MILWAUKEE — Staff from the Superior and Chippewa National Forests and Urban Connections worked with partners to plan and present the first annual Minnesota Bat Festival. The festival was held on August 19th at the Minnesota Valley National Wildlife Refuge, Bloomington, Minn. Approximately 3,400 people attended the event, which included both daytime and nighttime programs.
The daytime programs included live bat programs, live bat exhibits, bat survey technology exhibits and many bat informational stations. Participants could take part in many hands-on activities including bat crafts and face painting, bat house building, bat yoga, mock bat cave exploration, and practice emergence surveys. The Forest Service set up and staffed a “Be a Bat Scientist” station, where kids had the opportunity to try their hand at removing stuffed plastic bats from mist nets, using a key to identify the species, weighing them, taking measurements of their wings, putting bands on them, and even collecting “guano” (raisins).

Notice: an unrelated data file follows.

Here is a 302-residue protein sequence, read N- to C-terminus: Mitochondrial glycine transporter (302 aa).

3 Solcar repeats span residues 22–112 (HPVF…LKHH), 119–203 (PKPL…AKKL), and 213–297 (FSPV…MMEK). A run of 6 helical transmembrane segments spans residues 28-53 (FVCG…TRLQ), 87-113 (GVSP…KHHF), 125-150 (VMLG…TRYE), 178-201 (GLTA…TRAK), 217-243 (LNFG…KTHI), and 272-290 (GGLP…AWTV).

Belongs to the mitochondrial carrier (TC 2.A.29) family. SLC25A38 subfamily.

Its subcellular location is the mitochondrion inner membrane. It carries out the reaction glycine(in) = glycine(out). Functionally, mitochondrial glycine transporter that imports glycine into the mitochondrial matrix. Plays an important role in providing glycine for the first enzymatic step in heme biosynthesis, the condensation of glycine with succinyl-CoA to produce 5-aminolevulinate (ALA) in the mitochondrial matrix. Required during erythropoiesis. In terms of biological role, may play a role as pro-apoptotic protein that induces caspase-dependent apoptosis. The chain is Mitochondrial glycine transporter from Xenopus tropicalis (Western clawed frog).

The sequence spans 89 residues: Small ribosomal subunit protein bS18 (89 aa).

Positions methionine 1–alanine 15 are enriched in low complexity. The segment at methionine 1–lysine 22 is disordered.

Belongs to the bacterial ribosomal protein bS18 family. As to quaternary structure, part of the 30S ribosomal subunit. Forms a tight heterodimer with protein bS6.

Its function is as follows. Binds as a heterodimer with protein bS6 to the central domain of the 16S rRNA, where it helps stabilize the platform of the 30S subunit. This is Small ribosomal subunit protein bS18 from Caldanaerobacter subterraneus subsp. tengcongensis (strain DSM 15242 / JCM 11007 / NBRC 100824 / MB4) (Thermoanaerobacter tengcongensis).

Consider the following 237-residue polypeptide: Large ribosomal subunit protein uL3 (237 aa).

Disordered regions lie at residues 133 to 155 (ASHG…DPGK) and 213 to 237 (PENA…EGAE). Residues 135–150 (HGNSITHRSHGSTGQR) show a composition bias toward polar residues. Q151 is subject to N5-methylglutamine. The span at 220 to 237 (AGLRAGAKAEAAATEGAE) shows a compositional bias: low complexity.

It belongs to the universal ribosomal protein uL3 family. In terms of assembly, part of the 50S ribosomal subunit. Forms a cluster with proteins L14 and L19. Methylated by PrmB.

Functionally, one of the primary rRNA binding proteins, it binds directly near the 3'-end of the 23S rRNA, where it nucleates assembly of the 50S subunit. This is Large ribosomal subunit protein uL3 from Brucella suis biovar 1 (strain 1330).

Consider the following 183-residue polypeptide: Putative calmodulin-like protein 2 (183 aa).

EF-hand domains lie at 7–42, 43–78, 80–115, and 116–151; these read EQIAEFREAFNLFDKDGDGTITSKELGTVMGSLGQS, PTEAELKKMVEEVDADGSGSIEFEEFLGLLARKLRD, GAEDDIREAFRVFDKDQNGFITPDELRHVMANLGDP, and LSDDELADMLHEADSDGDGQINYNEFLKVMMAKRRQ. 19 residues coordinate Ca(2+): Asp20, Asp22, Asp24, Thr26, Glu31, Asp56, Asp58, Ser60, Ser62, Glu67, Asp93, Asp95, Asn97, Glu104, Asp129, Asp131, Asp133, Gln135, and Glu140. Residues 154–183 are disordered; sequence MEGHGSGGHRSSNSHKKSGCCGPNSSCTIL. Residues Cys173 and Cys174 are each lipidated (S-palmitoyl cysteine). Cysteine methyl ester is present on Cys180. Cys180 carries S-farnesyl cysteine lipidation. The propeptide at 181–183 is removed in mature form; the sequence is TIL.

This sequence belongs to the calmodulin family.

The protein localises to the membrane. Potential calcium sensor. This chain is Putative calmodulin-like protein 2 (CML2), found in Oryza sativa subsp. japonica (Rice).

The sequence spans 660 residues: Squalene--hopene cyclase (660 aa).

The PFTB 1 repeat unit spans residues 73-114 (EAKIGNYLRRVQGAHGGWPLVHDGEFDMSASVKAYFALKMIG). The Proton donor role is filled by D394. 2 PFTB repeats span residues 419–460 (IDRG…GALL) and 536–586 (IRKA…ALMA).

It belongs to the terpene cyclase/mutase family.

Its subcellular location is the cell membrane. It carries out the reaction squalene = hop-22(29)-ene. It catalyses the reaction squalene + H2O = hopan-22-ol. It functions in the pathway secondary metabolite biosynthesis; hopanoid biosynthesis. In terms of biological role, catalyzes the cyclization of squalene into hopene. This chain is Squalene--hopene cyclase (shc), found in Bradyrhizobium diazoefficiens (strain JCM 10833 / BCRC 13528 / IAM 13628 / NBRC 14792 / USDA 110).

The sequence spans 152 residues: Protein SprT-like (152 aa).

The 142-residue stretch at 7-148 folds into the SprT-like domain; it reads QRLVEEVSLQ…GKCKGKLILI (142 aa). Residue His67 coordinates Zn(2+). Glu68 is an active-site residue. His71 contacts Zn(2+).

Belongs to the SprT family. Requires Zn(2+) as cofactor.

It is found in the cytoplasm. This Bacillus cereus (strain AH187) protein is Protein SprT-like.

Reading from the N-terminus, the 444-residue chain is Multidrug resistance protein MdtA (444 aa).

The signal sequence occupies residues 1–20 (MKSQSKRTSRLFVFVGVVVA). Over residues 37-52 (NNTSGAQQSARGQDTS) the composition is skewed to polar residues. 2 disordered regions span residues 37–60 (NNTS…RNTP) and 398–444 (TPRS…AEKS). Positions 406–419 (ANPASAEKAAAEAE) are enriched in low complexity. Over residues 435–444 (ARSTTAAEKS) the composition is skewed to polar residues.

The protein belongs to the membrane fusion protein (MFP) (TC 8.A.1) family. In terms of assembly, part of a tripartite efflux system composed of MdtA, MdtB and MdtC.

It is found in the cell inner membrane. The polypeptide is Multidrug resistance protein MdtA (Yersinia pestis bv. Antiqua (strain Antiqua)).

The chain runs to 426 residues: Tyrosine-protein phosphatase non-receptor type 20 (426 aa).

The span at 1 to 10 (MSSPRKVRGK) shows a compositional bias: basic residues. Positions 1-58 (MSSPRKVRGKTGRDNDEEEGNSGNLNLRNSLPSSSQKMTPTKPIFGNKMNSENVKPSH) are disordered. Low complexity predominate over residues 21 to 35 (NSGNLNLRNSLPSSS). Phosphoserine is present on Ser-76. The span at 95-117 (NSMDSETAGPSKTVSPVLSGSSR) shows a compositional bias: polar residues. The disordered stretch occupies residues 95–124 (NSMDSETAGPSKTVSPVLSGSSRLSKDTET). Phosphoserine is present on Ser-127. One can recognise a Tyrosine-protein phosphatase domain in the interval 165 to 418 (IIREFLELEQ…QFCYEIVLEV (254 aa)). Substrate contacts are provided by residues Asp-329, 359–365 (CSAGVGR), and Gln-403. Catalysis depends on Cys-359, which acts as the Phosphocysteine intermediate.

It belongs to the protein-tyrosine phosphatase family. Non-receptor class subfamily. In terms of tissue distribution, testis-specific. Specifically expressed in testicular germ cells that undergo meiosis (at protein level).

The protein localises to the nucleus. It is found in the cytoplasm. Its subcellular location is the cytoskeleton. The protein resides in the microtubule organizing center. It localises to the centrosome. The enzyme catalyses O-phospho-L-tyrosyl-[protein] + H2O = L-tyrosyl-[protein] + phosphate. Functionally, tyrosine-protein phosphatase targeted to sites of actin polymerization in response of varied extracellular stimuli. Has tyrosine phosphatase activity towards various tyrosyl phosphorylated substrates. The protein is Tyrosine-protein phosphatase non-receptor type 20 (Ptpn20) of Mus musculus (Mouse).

The nighttime programs included live bat surveys using mist nets and acoustic detectors. The bat festival was a collaboration between several partner organizations including the Organization for Bat Conservation, the U.S. Fish & Wildlife Service and the Minnesota Valley National Wildlife Refuge, University of Minnesota-Duluth Natural Resources Research Institute, University of Minnesota, Minnesota Department of Natural Resources and the National Park Service.
Public interest in bats was also high in Wisconsin, where on Saturday, August 26, more than 3,000 people attended the Wisconsin Bat Festival at the Mitchell Park Domes. Attendees enjoyed live bat presentations, a visit to the bat cave, building bat houses, meeting the bat mascot, and kid’s activities. Presenters shared why bats are so important to our environment, what threats bats are facing, and techniques people can use in their own backyard to help bats and the environment. Urban Connections, along with RO staff and volunteers, shared information about bat ecology and the importance of pollinators to our environment.